Effects of depression and anxiety on mortality in a mixed cancer group: A longitudinal approach using standardised diagnostic interviews

Chan Caryn Mei Hsien, Wan Azman Wan Ahmad, Mastura Md Yusof, Gwo Fuang Ho, Edward Krupat

Research output: Contribution to journalArticle

27 Citations (Scopus)

Abstract

Background Distress and psychiatric morbidity in cancer patients are associated with poorer outcomes including mortality. In this study, we examined the prevalence of psychiatric morbidity and its association with cancer survival over time. Methods Participants were 467 consecutive adult cancer patients attending oncology follow-ups at a single academic medical centre. Assessment consisted of the Hospital Anxiety and Depression Scale and Structured Clinical Interview for Diagnostic and Statistical Manual of Mental Disorders, 4th edition, text revision. Comparison between co-morbid psychiatric cases and non-cases was made in follow-ups of up to 24 months. Results Of the 467 patients, 217 of 220 patients with elevated total Hospital Anxiety and Depression Scale scores (≥16) met the criteria for an Axis I disorder at 6 months follow-up, with 102 of the follow-up sample having a persistent diagnosable psychiatric disorder after 1 year. The most frequent initial diagnoses were minor depression (17.6%), major depressive disorder (15.8%) and adjustment disorder (15.8%). Cancer patients without psychiatric morbidity had a survival benefit of 2.24 months or 67 days. Mean survival at 24 months was 20.87 months (95% CI 20.06-21.69) for cancer patients with psychiatric morbidity versus 23.11 months (95% CI 22.78-23.43) for those without (p <0.001 for log rank). After adjusting for demographics and cancer stage on a Cox proportional hazards model, psychiatric morbidity remained associated with worse survival (hazard ratio 4.13, 95% CI 1.32-12.92, p = 0.015). Conclusions This study contributes to the growing body of evidence linking psychiatric morbidity to cancer mortality. Treating underlying psychiatric conditions in cancer may therefore improve not just quality of life but also survival.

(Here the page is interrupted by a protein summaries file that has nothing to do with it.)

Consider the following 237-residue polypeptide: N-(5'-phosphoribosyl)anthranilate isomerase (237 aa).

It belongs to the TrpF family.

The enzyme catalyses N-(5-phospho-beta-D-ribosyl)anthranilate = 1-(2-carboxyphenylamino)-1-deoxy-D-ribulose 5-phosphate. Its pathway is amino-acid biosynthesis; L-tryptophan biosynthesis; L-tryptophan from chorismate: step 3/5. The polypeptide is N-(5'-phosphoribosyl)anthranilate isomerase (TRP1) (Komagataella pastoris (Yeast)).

Original languageEnglish
Pages (from-to)718-725
Number of pages8
JournalPsycho-Oncology
Volume24
Issue number6
DOIs
Publication statusPublished - 1 Jun 2015
Externally publishedYes

Fingerprint

Psychiatry
Anxiety
Interviews
Depression
Mortality
Morbidity
Neoplasms
Survival
Adjustment Disorders
Major Depressive Disorder
Proportional Hazards Models
Diagnostic and Statistical Manual of Mental Disorders
Quality of Life
Demography

Keywords

  • cancer
  • depression
  • mortality
  • oncology
  • psychiatric morbidity

ASJC Scopus subject areas

  • Oncology
  • Psychiatry and Mental health
  • Experimental and Cognitive Psychology

Cite this

Effects of depression and anxiety on mortality in a mixed cancer group : A longitudinal approach using standardised diagnostic interviews. / Caryn Mei Hsien, Chan; Wan Ahmad, Wan Azman; Md Yusof, Mastura; Ho, Gwo Fuang; Krupat, Edward.

In: Psycho-Oncology, Vol. 24, No. 6, 01.06.2015, p. 718-725.

Research output: Contribution to journalArticle

Caryn Mei Hsien, Chan ; Wan Ahmad, Wan Azman ; Md Yusof, Mastura ; Ho, Gwo Fuang ; Krupat, Edward. / Effects of depression and anxiety on mortality in a mixed cancer group : A longitudinal approach using standardised diagnostic interviews. In: Psycho-Oncology. 2015 ; Vol. 24, No. 6. pp. 718-725.